role of cities
SA and the GCR
green initiatives
solar energy
energy efficiency
water and sanitation
mobilising the region
solar energy – integrating environmental and developmental concerns

Solar water heaters (SWHs) can effectively replace conventional electrical geysers, kettles and other water heating methods used to provide hot water for household cleaning and personal hygiene in both high- and low-income homes.

the case

  • SWHs reduce the demand for electricity generated in coal-fired power stations
    • thereby lessening emissions of harmful pollutants into the environment
    • and mitigating against South Africa facing further electricity shortage crises by reducing peak demand
  • SWHs create far more jobs than conventional power generating means
  • lower energy consumption means lower electricity bills
  • SWHs provide readily available hot water in low-income households that were previously reliant on time-consuming heating processes.

the opportunity

  • SWHs offer government the means to achieve electrification targets
  • much smaller increases in electricity supply required
  • in high-income groups SWHs offer long-term savings and environmental benefits
  • in low-income communities, similar benefits are provided, as well as drastic improvements in peoples’ quality of life.

So, although SWHs make more environmental and economic sense for high-income consumers, they offer important developmental service for poor users without harm to the environment.

Therefore, solar energy can act as a powerful agent to reduce inequality in society through a technology that provides significant social upliftment opportunities.

the benefits

  • The energy that could be saved through SWHs is comparable to that produced by a small 300MW power station
  • These savings are particularly valuable since
    • a significant part would occur in peak electricity demand periods when national supply is shortest and generation most expensive, at up to R2.50/kWh for gas or diesel power generation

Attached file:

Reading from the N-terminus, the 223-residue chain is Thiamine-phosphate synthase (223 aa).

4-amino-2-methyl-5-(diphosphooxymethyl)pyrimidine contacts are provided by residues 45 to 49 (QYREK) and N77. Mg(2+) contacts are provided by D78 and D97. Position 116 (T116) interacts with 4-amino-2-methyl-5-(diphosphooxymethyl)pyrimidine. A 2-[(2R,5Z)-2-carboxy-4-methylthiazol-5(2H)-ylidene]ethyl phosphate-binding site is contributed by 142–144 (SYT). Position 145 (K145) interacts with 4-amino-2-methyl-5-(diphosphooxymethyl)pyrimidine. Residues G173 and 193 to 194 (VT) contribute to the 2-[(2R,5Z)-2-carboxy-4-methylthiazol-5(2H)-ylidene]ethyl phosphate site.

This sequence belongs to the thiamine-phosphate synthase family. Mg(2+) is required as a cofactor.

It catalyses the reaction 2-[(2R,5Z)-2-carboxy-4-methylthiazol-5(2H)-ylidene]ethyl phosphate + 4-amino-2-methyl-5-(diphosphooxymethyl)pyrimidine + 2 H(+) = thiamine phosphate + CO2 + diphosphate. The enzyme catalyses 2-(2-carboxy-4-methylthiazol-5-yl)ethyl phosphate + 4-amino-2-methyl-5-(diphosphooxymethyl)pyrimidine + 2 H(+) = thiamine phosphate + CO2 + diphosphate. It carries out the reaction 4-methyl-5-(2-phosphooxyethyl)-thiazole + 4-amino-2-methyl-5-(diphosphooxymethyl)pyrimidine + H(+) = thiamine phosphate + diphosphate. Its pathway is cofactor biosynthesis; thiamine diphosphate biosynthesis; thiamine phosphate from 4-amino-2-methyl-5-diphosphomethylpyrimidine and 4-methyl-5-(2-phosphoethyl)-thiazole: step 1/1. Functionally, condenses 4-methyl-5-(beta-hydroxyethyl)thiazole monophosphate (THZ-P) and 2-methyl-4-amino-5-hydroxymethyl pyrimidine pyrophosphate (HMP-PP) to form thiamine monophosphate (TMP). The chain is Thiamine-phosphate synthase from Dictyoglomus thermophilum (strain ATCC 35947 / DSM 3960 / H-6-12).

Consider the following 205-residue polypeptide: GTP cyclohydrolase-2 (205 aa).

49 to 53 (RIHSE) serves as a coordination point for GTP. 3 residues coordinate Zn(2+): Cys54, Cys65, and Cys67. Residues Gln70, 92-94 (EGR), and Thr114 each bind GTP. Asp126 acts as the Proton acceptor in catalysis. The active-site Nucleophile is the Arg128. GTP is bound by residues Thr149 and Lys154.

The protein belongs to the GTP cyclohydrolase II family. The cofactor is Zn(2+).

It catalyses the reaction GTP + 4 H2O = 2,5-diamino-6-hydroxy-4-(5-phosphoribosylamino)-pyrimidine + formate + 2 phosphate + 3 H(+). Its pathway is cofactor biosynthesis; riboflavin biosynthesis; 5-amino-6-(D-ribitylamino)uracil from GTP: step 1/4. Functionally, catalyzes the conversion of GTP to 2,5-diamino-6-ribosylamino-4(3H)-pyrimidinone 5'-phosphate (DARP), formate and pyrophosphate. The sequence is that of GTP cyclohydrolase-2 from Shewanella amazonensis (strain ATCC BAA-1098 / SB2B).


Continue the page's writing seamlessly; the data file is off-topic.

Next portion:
• during this time, residential electricity use accounts for up to 30% of demand. (Eskom (2009) 'Residential Load Management FAQ')
    • savings would reduce residential electricity demand by roughly 18%.

what SWHs have got going for them                          

  • It is a well-established industry in South Africa         
  • Scale-up would ensure significant job creation,especially amongst semi-skilled individuals
  • It provides a key entry point into ‘green economy’ development by addressing environmental and developmental needs.

what still needs attention in terms of implementation

  • The industry is relatively small in terms of output
  • The up-front installation costs are too high for most, but especially for low-income households
  • Government policy and subsidy support are required to see the technology rolled out successfully.


Gauteng’s proposed 2025 SWH targets (from the Department of Local Government and Housing, 'Gauteng Integrated Energy Strategy')

  • 95% of mid- to high-income households (0.8% population growth) 1 266 393 systems installed (from City of Johannesburg (2007) 'Spatial Development Framework')
  • 50% of low-income households (0.8% population growth) 666 522 systems installed (58% of the households in the province are classed in LSM 1-6 (Holm 2005) and the assumption is that this figure will fall to around 50% by 2025 if development targets are achieved)

The GCRO’s 2009 'Quality of Life' survey estimates that less than 0.1% of Gauteng residents currently use a solar water heater.


what do we recommend to achieve the targeted roll-out?

  • By-laws should be promulgated that make SWH installation compulsory
    • when existing electrical geysers break down
    • on all newly built middle- to high-income market houses
  • SWHs should be included in all new government-subsidised housing projects
  • Existing housing projects should be gradually retrofitted
    • retrofitting can be undertaken as part of the Community Employment Programme (CEP)
    • with young people with matric or Higher Education being recruited, trained and qualified to install and maintain SWHs by the CEP
    • once qualified in maintenance, graduates can be helped to set up their own SMMEs to provide SWH maintenance and more general, related plumbing and electrical services
  • The local SWH industry should be supported to ensure maximum economic development, through
    • a subsidy scheme to local manufacturers to kick-start the sector; or
    • a preferential procurement system supporting locally made systems once the sector is established
  • A critical factor in the successful roll-out of SWHs as a green economy initiative is the development of a financing scheme for the retrofitting of homes –
    • this could be included in the rates and taxes; or
    • as separate from local municipalities.